It finally happened. For the first time since my arrival in this state, we have snow. Not just a couple flakes, but actual snow building up on the roads and plants. Me being me, at the first sign of the white stuff I bundled up and headed to the backyard. (You can see my first attempt at photographing snowflakes here.) Unfortunately, the temperature was a little warmer out there than in the front because of the hills, so I had to head to the front of the house with all my gear.
Now, I should probably mention that my gear includes not just my camera with a macro lens (super-close-up), a big tripod, a remote control for the camera, an umbrella to protect the camera, and the background I was using for the snowflakes. I should also mention that the “backgroundd” is the only piece of black velvet (which provides the best background for such photos) I could find: one of my best shirts. So there I was, on the front porch for all the neighbors to see, holding an umbrella using my shoulder and neck, spreading a relatively expensive shirt on a bush, and then taking pictures of it. Oh, what they must think!
Later, as evening was falling, I turned on the porch light as I do each night so Brian can easily find the lock to let himself in. As I reached for the switch, I saw the other switch. The one connected to the outside power outlet that we used for the Christmas lights. The lights which, by the way, we still haven’t gotten around to taking down. We don’t light them anymore, so we keep forgetting to bring them in. I thought about the couple of inches of snow built up on the same bush I had spread the shirt on earlier today. I tried to talk myself out of it: really I did… But, I just had to go for it. I headed once again to the front porch with all my “gear”, this time in the dark, lit only by Christmas lights, in the middle of January. And there I stood as the neighbors were coming home from work.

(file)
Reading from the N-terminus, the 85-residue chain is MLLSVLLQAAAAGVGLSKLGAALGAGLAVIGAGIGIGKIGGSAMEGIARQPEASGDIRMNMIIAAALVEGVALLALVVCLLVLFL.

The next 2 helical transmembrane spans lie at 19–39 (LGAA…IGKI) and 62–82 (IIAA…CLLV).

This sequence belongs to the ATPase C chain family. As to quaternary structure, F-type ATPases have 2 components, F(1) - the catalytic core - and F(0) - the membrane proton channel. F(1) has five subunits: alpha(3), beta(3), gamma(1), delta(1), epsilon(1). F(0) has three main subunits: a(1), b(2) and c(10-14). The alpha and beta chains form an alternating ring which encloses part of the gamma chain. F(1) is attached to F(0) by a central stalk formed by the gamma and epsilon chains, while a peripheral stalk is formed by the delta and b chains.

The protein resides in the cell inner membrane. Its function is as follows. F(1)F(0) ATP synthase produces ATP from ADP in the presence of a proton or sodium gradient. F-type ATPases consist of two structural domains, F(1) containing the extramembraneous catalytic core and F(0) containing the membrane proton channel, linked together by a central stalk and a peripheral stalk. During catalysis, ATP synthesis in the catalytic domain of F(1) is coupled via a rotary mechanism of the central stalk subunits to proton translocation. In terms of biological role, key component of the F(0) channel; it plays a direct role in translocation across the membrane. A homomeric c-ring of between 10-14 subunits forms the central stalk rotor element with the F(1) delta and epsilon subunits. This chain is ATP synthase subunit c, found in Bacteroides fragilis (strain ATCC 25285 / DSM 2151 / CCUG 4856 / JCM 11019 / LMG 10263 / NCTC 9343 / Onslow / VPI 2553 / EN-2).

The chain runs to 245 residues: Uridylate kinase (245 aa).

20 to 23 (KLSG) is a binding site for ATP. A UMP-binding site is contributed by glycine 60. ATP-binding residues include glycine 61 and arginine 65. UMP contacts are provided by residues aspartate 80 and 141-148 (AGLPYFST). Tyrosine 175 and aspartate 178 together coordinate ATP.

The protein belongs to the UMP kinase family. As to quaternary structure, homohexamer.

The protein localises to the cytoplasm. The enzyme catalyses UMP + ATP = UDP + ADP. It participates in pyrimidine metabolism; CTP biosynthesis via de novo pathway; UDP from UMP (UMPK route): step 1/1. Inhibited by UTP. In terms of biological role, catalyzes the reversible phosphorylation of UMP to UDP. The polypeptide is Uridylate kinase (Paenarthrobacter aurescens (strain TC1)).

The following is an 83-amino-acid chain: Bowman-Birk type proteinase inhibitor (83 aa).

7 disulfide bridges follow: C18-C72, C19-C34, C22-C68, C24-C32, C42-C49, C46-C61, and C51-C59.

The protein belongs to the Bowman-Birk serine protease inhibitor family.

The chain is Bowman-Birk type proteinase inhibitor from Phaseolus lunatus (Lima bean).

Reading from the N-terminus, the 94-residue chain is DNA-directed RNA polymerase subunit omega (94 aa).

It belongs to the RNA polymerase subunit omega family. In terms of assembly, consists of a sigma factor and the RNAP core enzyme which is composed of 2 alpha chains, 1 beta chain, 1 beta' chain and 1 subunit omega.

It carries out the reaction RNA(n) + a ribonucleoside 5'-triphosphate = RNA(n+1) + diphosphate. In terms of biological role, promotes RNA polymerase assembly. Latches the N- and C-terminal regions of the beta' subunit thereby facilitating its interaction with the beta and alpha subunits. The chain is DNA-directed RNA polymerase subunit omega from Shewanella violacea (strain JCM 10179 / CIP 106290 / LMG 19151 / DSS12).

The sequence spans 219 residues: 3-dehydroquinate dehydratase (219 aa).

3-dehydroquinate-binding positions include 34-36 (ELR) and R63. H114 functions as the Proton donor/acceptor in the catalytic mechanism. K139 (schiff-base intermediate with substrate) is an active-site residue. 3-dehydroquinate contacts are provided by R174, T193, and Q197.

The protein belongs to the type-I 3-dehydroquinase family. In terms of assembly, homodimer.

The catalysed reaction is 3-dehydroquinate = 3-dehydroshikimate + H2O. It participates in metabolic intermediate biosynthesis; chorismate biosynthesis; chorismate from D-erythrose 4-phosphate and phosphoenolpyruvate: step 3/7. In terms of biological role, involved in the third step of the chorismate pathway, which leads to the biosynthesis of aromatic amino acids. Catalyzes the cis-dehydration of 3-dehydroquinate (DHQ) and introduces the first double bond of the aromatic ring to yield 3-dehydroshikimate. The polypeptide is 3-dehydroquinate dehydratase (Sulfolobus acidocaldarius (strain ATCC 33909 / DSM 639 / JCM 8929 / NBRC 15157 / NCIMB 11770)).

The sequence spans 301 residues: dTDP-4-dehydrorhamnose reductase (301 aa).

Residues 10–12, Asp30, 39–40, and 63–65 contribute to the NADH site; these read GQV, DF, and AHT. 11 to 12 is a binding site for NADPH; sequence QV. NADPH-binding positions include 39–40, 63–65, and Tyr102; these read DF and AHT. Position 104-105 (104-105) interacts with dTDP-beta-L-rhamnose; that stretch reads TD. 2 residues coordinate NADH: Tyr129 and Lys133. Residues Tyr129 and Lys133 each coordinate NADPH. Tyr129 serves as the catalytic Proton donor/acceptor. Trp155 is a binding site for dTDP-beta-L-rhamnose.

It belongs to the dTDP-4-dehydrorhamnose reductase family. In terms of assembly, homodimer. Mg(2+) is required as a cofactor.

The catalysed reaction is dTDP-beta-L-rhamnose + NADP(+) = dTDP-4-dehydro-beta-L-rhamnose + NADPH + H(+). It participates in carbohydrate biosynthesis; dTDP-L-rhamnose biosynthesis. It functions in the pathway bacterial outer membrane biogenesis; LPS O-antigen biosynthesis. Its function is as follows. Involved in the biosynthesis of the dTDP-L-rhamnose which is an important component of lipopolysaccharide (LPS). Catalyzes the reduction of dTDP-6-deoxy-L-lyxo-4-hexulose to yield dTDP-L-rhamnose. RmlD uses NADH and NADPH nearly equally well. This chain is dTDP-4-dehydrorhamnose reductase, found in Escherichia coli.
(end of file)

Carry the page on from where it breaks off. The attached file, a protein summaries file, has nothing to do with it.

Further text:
When I had taken all the photos I was interested in I headed inside, proud of my impromptu outdoor studio. I did find out, though, that I really should have taken time to put on a coat. As I said, one of my pieces of equipment was an umbrella to protect the camera. Since my head is close to my camera, my head was also dry. However, for the shots I was taking I had to bend every so slightly forward, which was no big problem. Until, that is, I came inside. It was then that I realized that part of me hadn’t quite been protected by the umbrella. It wasn’t my front, or my top. You figure it out. I wonder: is this what they mean when they talk about suffering for your art?